Having an MRI: what to expect
How does MRI work?
Magnetic Resonance Imaging or MRI for short, is very safe. It is a completely non-invasive procedure. This means that no chemicals or radiation (as is the case with X-rays) are used to create images. Instead it uses a powerful magnet and radio frequencies to create images of tissue in your body.
Your child will be gently placed into a device known as an MRI scanner, which is a long tube surrounded by a magnet. The scanner sends and receives signals from the cells in your child’s body. A computer interprets the signals into a set of images that you can see on a computer monitor and then stores the images in the computer for viewing analysis.
What can I expect?
Your visit to Neuroscience Research Australia for the MRI will take place in the later afternoon after school or in the early evening, depending on what is best for you and your child.Your child will be placed on the scanning bed and made comfortable with padding. More padding will be used to help them keep their head still and block the noise from the scanner. For part of the session they may be asked to look at pictures on a screen or answer questions using a keypad, while in other parts they just need to lie still and can even fall asleep if they want to. There will be a microphone where they can talk to the researchers, and the researchers will let them know what is happening.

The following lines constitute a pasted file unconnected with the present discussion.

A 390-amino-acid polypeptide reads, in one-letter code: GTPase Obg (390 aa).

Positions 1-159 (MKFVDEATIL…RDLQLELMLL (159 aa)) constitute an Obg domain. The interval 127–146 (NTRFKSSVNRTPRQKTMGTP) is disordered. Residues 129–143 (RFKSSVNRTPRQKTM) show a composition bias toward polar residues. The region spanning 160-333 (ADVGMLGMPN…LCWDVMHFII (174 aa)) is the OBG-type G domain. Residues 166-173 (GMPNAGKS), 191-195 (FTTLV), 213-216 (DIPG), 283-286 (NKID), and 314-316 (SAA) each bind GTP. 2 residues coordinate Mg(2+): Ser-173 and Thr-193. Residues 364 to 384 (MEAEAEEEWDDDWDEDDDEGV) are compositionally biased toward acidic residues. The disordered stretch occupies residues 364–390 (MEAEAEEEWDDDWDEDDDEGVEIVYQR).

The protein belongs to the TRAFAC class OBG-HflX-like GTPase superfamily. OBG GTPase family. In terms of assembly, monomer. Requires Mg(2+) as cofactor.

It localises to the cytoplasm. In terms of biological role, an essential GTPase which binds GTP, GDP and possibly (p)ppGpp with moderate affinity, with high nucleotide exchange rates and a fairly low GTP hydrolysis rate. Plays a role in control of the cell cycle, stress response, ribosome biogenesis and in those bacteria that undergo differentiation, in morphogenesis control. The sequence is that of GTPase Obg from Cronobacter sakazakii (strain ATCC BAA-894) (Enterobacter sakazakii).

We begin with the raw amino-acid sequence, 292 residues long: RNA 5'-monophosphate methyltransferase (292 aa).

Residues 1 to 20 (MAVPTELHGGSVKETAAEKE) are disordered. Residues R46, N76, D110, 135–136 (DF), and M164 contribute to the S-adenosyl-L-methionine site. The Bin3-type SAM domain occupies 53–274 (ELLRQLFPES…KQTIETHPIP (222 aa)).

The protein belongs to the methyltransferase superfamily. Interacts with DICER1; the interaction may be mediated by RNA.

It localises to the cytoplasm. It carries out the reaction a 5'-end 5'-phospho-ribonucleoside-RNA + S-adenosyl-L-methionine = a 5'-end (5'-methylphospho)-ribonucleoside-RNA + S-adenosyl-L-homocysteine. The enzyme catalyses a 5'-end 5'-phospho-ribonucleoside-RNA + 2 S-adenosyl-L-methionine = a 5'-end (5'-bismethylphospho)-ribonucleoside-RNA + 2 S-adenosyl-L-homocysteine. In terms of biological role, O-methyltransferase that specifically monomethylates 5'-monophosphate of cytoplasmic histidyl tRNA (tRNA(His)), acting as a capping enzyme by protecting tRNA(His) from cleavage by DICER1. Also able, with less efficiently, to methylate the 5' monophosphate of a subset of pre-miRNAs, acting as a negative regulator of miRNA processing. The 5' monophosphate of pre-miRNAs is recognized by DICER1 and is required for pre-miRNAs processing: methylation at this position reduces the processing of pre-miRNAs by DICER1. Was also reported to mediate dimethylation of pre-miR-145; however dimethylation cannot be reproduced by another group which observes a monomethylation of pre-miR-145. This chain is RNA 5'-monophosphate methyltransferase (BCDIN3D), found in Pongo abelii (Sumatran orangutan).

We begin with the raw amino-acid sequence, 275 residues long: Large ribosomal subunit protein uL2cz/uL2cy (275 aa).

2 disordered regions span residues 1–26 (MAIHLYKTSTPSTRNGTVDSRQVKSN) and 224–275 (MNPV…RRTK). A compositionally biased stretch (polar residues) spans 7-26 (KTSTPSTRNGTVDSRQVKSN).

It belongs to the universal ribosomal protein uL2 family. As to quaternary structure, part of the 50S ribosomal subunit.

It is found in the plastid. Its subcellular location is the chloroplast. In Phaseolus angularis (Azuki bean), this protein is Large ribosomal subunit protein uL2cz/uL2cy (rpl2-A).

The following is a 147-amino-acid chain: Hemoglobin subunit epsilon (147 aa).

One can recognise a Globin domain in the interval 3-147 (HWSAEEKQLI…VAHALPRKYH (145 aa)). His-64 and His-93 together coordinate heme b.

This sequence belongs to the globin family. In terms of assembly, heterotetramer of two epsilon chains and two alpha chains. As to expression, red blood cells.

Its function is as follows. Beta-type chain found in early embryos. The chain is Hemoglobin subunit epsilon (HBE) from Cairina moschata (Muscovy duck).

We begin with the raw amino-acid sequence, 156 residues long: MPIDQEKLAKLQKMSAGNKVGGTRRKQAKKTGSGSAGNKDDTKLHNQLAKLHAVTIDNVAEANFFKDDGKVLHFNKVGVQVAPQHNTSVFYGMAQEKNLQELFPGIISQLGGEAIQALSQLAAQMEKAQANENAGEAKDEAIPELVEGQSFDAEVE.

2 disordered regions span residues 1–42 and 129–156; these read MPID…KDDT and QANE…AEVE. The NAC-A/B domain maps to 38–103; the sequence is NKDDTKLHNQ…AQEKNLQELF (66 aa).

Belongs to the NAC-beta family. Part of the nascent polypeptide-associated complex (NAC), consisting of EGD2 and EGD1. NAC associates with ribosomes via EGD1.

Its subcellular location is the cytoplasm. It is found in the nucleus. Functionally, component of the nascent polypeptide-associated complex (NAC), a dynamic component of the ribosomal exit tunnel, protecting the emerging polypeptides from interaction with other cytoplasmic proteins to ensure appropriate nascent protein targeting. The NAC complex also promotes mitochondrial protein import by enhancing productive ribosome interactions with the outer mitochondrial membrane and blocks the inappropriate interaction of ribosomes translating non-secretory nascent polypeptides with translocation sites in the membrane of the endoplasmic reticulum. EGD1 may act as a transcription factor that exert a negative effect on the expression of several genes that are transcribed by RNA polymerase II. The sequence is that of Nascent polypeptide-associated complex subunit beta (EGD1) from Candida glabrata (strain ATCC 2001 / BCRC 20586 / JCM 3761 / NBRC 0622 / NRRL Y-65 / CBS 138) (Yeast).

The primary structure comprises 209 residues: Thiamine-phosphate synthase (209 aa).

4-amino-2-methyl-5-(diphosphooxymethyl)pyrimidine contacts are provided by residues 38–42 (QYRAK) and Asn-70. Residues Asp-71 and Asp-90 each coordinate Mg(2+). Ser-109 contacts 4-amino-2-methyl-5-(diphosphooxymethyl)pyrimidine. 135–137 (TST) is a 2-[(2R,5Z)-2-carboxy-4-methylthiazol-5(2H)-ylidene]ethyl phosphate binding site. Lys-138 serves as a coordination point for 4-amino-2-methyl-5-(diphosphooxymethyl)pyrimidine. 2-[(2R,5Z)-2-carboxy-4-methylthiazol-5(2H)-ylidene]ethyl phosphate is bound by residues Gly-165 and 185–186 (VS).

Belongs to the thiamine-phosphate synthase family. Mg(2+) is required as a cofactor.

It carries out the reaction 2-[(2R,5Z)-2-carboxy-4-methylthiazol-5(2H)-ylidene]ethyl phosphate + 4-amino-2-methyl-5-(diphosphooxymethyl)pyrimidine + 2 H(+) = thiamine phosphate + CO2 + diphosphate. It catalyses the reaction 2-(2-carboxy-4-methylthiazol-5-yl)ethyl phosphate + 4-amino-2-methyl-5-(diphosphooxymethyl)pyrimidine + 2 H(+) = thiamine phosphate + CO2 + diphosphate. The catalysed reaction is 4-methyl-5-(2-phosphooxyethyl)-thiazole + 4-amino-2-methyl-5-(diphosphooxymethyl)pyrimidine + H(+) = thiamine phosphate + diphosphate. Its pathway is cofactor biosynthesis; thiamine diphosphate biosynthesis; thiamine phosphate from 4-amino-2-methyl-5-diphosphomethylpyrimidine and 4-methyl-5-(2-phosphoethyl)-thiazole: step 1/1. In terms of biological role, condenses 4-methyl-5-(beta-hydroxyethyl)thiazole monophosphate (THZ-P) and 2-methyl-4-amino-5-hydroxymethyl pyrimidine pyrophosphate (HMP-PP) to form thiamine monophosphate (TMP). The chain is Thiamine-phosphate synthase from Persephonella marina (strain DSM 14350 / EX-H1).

What does an MRI scan sound like?
The MRI scanning machine makes some loud knocking or ringing noises when the images are being acquired. Earplugs and foam padding will be used to protect your child’s ears from the noise of the scanner. During the scan, you and one of the researchers will remain in the scanning room with your child (providing that you have nothing that stops you from being in the scanning room). The scan can be stopped at any time if your child is uncomfortable.
Your child (and the parent who comes into the room with the child), will not be allowed to wear or carry anything metallic in the scanner room. We ask that you dress your child in comfortable clothes that do not have any zippers or snaps. All objects such as watches, jewelry, coins, mobile phones, keys or anything else containing metal, must be left in the room outside the scanner. Objects containing magnetic data strips, such as credit cards, will have the data erased by the magnet, so they should be left outside as well.
Who can have an MRI?
Some people cannot have an MRI and should not even be in the same room as an MRI scanner. An MRI machine contains a magnet with a very powerful magnetic force that is never turned off. The greatest risk associate with MRI is from metal that is accidently brought into the room or that is present in someone’s body that interacts with the magnetic field.
So no one should enter the scanner room without being carefully screened first. Persons who have a heart pacemaker or any kind of electronic or metal implants should not be in the MRI environment. For additional safety, anyone who might be pregnant cannot be present in the MRI room during a scan.
A guide to getting an MRI: Download guide booklet (PDF)